The only time your assumed Wave 1 becomes invalid is that if Wave 2 goes below your assumed Wave 1 (0.00%) Re-draw the retracement if that happens.

Here are some guidelines as well when you’re forecasting an impulse retracement:

  1. There are rare cases when Wave 2 bounces off 23.6%; adjust your projected Wave 3 up to 127.2% and use 161.8% as a bonus level or use the default projected area of Wave 3.
  2. There are also cases where Wave 3 can extend up to 261.8% so adjust your projected Wave 4 to where Wave 3 is usually projected (196 – 216.8%) or you can use the default projected area of Wave 4.
  3. If Wave 5 extends beyond 261.8%, you can use additional Fibonacci Levels (e.g. 300 – 361.8%) for your projected end wave.

Now let’s proceed on how to forecast the corrective retracement.

Just like the impulse retracement you only need to do one of these steps

FIND WAVE 4 to 5 OR WAVE 5 to A: Plot the retracement from bottom to top (0-100% Levels)

Let’s go back to our example and plot it right now.

Another bold prediction 😂

Like I said a while ago, putting color coding schemes to your levels will save you a lot of time in planning your trades. So here are some levels to take note of when looking at a corrective wave based on this retracement:

Wave A: 78.6% – 100% (If you’re lucky and you got Wave 5 right, you can actually use this level to take profits if you shorted this)

Wave B: 38.2 – 61.8% (Bounce area for the next short)

Wave C: 127.2 – 161.8% (Where the corrective wave usually ends; 161.8% can also be considered as a “Dead Cat Bounce” level if you observe the price bouncing of the Alternate Wave C instead of this one)

Alternate Wave C: 196 – 216.18% (If for some reason the price aggressively breaks down, this could be an additional area for profit taking when you’re shorting. This level can also be used to plan bottom picking plays)

Here are some guidelines as well when you’re forecasting a corrective retracement:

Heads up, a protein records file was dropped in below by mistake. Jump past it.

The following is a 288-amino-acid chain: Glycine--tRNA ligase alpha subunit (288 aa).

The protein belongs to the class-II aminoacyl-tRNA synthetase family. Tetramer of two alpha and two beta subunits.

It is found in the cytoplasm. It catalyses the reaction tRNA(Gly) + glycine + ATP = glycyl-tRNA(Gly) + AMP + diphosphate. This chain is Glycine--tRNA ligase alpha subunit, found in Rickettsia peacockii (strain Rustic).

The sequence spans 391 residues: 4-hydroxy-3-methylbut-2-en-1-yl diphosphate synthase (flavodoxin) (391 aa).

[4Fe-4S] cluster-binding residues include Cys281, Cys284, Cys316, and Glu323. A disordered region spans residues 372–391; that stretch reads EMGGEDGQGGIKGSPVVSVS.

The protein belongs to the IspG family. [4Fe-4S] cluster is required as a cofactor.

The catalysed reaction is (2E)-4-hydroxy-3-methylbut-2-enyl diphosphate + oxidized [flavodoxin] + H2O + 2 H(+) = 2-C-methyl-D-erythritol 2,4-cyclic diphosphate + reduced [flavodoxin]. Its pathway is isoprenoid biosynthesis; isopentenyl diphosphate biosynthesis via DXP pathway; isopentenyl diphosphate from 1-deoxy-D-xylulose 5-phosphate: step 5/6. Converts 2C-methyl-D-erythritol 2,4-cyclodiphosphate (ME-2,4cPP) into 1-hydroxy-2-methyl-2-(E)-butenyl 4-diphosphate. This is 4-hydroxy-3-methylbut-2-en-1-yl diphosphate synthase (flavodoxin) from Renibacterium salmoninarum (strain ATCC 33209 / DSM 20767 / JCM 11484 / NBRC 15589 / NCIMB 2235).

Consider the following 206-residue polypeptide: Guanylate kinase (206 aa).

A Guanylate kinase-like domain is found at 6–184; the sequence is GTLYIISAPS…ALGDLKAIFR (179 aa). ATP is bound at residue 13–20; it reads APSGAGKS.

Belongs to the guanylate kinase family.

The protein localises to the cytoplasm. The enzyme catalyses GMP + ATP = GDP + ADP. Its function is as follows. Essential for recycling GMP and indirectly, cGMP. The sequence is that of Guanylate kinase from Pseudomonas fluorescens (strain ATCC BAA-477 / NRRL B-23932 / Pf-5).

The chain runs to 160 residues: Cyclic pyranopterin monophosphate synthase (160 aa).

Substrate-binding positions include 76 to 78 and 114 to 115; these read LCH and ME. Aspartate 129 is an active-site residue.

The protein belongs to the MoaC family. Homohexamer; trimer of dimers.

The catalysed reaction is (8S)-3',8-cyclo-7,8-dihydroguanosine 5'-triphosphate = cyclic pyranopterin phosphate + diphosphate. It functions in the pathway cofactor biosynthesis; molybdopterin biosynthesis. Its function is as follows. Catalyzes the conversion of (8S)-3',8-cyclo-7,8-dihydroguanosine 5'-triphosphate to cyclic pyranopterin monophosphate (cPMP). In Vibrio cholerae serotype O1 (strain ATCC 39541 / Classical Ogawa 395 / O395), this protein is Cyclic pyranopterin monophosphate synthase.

1. There are rare cases when Wave B bounces off 23.6%; the default projected area can still be used to forecast Wave C (it usually resists at around 127.2 – 141.4%, so treat 161.8% as an offshoot level)
  2. If the price bounced off from the Alternate Wave C and resisted from the ideal Wave C levels (127.2 – 161.8%) you might be looking at a reverse impulse move instead of a corrective move (or a dead cat bounce if you redraw the retracement from Wave 5 to Alternate Wave C top to bottom)
  3. If the price broke out from the ideal Wave C levels and resisted to the previous Wave B or Wave 5 level, you might be looking at another impulse move in the works. You can draw the impulse retracement (top to bottom) from 2 perspectives:
    • From Wave B to Wave C
    • From Wave 5 to Wave C
  4. Pray you won’t get bashed by other financial analysts from forecasting the reversal (especially if you get it wrong 🤣)

Now let’s see where the price went…

Wow magic! 😆

So let me guess, the next move would probably be an ongoing impulse wave assuming that forecasted Wave C holds (but with the tensions going on in the US the price chart might paint the picture differently)

Looks like Wave 3 is done and Wave 4 is either ongoing or we are now proceeding to Wave 5.

Or if you want to look at it from another angle…

Plotting the Impulse Retracement From Wave 5 to Wave C

Looking from this EURUSD chart, we can see that the price might continue to go down to the Wave 2 area. Now you see why I encourage to use different colors for the levels because you can see the technical narrative clearly (if you can incorporate fundamentals to this chart, even better)

Anyway, I’m saving the trade setups for another post (I actually applied this already in some of my real trades, you can check it out on my Facebook page) but for the seasoned traders reading this post, I kinda gave away the levels you need to watch out for, if you read between the lines. 😆

This is enough for you guys to get started in forecasting your charts and hopefully discovering magical trade setups that you could do along the way.

I’m pretty sure after reading this entire post, you will never look at Elliot Waves the same way again. 🧐

Happy backtesting!

P.S. If what I explained in this blog post is still not enough, then grab these cheatsheets and save them (and thank me later if this method saved your trading career as I’m currently saving mine 😂)

I bet you missed the typo 😂
Watch the video below 😁
For some advanced forecasting concepts skip to 10:20 😁

For traders based in the Philippines, feel free to subscribe to InvestaPrime here.


Published by alecpadua

Alec Padua is a content writer who loves to write topics on tech, gaming and finance. A singer-songwriter going by the stage name "Alex Corner", he also does live streams and releases songs on Spotify. He's also a trader who documents his stock market and crypto journey through a blog called "The Trading Comedy". During his free time, you might catch him playing or streaming games over at Facebook Gaming or YouTube with his persona "Oppa Lec".